Bilingualism should be about choice, not coercion
A couple of years ago, I was working on a project in Montreal that required me to navigate the municipal bureaucracy to acquire a permit which could only be issued in-person by a single employee in one particular Bureau d'acces.
I showed up during her lunch hour, naturally, but when she returned I learned she spoke virtually no English. My French was better than her English, but not good enough for the technical needs of the task at hand.
After 10 minutes of failed Franglais and the most unwelcome game of Charades I’ve ever played, she summoned her trilingual, Korean-born supervisor (who greeted me with a “hola” to add to the unintended comedy of the whole situation). He was able to clear things up in a matter of minutes.
I had previously viewed Montreal as the last remaining place in Quebec where an anglophone could reliably get by, though I wasn’t so sure after that episode. I was reminded of this yesterday when Air Canada CEO Michael Rousseau confessed he’s been a Montreal anglophone for 14 years.
“I've been able to live in Montreal without speaking French, and I think that's a testament to the city of Montreal," Rousseau said to reporters after delivering an English speech to the Montreal Chamber of Commerce.
That the French reporter who asked him about it didn’t even want to ask the question in English was an effective harbinger for how poorly this would go over with Quebec’s political establishment.
Nevertheless, rather than get on standby for a one-way ticket from Dorval to anywhere else, Rousseau apologized for his honesty and made a “pledge to improve my French, an official language of Canada and the common language of Québec.”
It likely won’t assuage the concerns of those seeking the Francization of Canadian society, including Quebec’s language minister, Simon Jolin-Barrette.
"The big boss of Air Canada expresses everything we rejected decades ago: contempt for our language and our culture at home in Quebec," he tweeted (in French). "These words are unworthy of the role he occupies."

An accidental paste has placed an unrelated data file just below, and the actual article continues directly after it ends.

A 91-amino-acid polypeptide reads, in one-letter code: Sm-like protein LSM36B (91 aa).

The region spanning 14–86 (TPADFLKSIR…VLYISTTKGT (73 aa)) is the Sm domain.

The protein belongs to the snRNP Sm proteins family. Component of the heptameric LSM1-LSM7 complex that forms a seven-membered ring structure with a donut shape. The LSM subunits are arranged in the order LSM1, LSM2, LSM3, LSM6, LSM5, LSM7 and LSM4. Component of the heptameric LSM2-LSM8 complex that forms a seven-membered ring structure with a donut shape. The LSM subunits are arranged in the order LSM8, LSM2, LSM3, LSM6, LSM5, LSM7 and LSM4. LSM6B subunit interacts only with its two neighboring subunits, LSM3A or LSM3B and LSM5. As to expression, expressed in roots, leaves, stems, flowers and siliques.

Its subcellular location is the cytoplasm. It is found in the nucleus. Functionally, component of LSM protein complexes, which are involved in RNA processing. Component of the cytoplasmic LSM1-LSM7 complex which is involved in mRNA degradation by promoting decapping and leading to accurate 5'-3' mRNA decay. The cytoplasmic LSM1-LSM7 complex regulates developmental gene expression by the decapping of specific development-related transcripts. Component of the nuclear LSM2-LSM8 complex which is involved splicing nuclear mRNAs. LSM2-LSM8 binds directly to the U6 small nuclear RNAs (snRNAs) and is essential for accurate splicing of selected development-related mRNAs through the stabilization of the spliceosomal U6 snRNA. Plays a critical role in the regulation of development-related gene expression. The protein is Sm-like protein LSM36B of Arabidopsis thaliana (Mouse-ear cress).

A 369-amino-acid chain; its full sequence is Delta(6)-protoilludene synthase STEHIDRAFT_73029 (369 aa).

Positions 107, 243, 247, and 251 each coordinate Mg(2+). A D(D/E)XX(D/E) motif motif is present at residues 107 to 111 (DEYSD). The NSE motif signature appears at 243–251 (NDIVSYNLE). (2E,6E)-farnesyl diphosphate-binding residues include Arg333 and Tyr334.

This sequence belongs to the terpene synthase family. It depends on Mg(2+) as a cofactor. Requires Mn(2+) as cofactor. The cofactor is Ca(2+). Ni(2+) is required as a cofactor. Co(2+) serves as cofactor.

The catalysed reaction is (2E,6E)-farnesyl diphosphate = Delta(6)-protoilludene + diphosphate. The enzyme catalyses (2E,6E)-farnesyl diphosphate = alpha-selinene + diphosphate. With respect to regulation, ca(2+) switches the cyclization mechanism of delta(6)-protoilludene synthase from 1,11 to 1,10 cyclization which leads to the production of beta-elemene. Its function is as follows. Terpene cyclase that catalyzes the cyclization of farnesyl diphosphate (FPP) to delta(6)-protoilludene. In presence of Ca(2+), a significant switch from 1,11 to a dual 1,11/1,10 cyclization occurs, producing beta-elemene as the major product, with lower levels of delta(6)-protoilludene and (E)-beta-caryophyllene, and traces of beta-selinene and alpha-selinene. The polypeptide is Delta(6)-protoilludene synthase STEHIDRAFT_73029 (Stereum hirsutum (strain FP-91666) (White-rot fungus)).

Canada’s Commissioner of Official Languages, Raymond Théberge, chimed in to say “like any CEO of a company subject to the Official Languages Act,” Rousseau “should be able to communicate in the official languages.”
Such a claim is a misrepresentation of the act, and also of what Canadian bilingualism is supposed to be.
The law gives equal and official status to English and French as Canada’s national languages, ensuring unilingual Canadians can access government services in either of them.
Contrary to Théberge’s implication, the Official Languages Act explicitly protects employees against discrimination based on first language.
While Jolin-Barrette and Théberge are seeking to preserve a minority language, it is coercive to demand individual people must learn French.
Rousseau’s sin was admitting that you don’t need French to succeed.
This was evident from Parti Québécois language critic Pascal Bérubé’s lamentation that Rousseau is telling young anglophones they have a place in Quebec society without speaking French.
The franco-nationalists don’t like that French is irrelevant for most Canadians. That doesn’t mean it is irrelevant to Canada, but that many anglophones who do learn French are only doing so because they have to.
It’s not uncommon in government to see bilingualism become the default for numerous positions, even those that don’t have a need for it.
New Brunswick notwithstanding, Canada is two unilingual countries, not a single bilingual one. While there are clearly pockets of the country, such as downtown Ottawa and downtown Montreal, that are effectively bilingual, unilingual anglophones and unilingual francophones can generally function just fine where they choose to live.
Canada’s bilingualism is supposed to afford people the ability to live in English or French – it shouldn’t compel them to do both.
(Now, good luck telling people that if you’re a monoglot politician. There’s a reason that saying a politician “is learning French” has become synonymous with having prime ministerial ambitions.)
If Rousseau has managed in Montreal, then power to him. If his colleagues at Air Canada are working in English while fulfilling their obligations to French customers, then what’s the problem? The language test, which he’s evidently failed, is not serving Canadians well.
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